AIG: “Like A Dog Eating Its Own Vomit”

I was somewhat puzzled by tonight’s headline: “AIG Offers to Buy Back Mortgages from NY Fed

“The American International Group offered on Thursday to pay $15.7 billion to buy back mortgage securities held in a special investment fund set up as part of the insurer’s huge government bailout.”

“That special vehicle, known as Maiden Lane II, originally held about $19.5 billion worth of securities. Through both a rise in the value of those securities and a refinancing of A.I.G.’s government-related debt, the fund now holds $13.2 billion.”

First of all, I’m not about to tell anyone that I’m an expert on the Maiden Lane transactions.  I’m not.  I’m sure one of my readers can shed some light, though, because I don’t understand why the NY Times is reporting that Maiden Lane II now holds “$13.2B” of securities.  A quick search finds this statement of the Fed’s accounting for Maiden Lane II, which pegs recent market value at $15.9B, which is down $146MM from the week before, and up $564MM from a year ago.

Never mind the whole “I’m paying you with your own money” aspect of this, I thought this quote was the humdinger (emphasis mine):

“To pay for the transaction, A.I.G. will draw upon cash held in its insurance subsidiaries, which would then hold the securities and profit from the coupons they pay out. The company believes that the securities would actually generate more income than the low-yield investments those subsidiaries currently hold, according to a person with direct knowledge of the matter, who spoke only on condition of not being identified because the discussions are confidential”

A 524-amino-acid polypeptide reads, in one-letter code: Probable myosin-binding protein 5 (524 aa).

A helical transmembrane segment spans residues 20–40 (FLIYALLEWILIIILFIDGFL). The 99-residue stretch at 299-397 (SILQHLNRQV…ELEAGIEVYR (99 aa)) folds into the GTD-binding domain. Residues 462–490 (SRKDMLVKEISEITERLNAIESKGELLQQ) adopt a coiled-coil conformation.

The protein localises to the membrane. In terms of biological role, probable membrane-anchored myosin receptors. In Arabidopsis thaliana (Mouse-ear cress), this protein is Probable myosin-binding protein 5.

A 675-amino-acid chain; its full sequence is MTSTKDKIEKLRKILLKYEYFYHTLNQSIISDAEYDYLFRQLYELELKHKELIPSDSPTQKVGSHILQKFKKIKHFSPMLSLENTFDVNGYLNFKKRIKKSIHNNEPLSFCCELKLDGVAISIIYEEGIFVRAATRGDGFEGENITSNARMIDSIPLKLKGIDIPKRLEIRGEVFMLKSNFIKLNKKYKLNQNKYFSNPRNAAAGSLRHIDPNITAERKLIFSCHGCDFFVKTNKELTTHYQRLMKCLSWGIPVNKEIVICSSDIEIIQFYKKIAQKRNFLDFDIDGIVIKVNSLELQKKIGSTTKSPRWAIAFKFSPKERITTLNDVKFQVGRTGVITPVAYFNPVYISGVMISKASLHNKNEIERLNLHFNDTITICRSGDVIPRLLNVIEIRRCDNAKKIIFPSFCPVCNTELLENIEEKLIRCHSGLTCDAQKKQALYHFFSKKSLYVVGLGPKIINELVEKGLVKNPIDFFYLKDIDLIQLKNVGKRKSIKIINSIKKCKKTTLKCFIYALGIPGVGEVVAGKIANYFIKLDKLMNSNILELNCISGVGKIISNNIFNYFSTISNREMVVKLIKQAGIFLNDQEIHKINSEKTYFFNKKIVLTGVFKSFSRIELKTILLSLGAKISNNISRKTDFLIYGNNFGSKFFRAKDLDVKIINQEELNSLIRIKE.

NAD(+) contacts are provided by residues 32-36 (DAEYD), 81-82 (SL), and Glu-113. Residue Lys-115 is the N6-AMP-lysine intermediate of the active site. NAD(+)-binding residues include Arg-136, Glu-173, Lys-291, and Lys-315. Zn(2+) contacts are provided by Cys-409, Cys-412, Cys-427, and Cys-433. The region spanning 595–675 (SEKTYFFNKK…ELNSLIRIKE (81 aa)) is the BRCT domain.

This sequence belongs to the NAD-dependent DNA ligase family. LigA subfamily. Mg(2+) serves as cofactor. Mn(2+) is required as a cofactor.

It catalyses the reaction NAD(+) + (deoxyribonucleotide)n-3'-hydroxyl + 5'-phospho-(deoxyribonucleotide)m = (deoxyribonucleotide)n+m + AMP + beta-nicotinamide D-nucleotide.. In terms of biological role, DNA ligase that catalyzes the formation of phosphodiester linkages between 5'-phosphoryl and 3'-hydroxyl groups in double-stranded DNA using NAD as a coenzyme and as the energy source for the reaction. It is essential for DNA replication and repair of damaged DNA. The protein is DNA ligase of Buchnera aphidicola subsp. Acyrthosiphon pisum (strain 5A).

*pausing*….*scratching head*….*furrowing brow*

Wait – what was it that got AIG into trouble in the first place?  Oh right – it was described just one paragraph earlier by the NY Times (emphasis mine):

“The fund was originally set up to buy securities that A.I.G. had acquired through a subsidiary that lends out stocks owned by the insurer to other investors for purposes like short-selling. While stock-lending businesses normally invest in highly safe instruments like Treasury securities, A.I.G.’s unit instead invested in higher-yielding mortgage-backed securities — which soured as the housing market collapsed, costing the firm money.”

This would all make sense if it were April 1st, or this article was from The Onion.   Isn’t there a saying, “history repeats itself because no one was listening the first time” ? And yet AIG is doing this a mere 30 months after its own fiscal apocalypse?  Reaching for yield… Grab that yield, baby…  AIG has come to the AMAZING realization that – get a load of this (and turn up your sarcasm detector) – higher yielding securities will generate more income than (safer) low-yield investments!!! HOLY FUCK! EUREKA!  Why didn’t anyone else think of that?  I can’t believe they were so generous as to share that nugget of wisdom with the rest of us! (/sarcasm) {note, to anyone who doesn’t get the issue here:  higher yield = higher risk}

I tip my hat to commenter Assumptionblindness at ZeroHedge, who described this transaction with the kind of poetry I aspire to write some day:

This reminds me of a dog eating its own vomit.”

If I could have improved on that impeccable description, I wouldn’t have needed to use it in my post title.  Have you ever watched a dog hungrily eye its own pile of puke?  You can see what’s going through its head:  “Hmmm – it looks like there’s some pretty decent stuff in there...”  It’s gross when it’s a dog doing it – it’s a whole other level of disgusting when AIG is doing it with tens of billions of dollars of assets.

-KD

I own AIG warrants, because I am a frickin’ moron.

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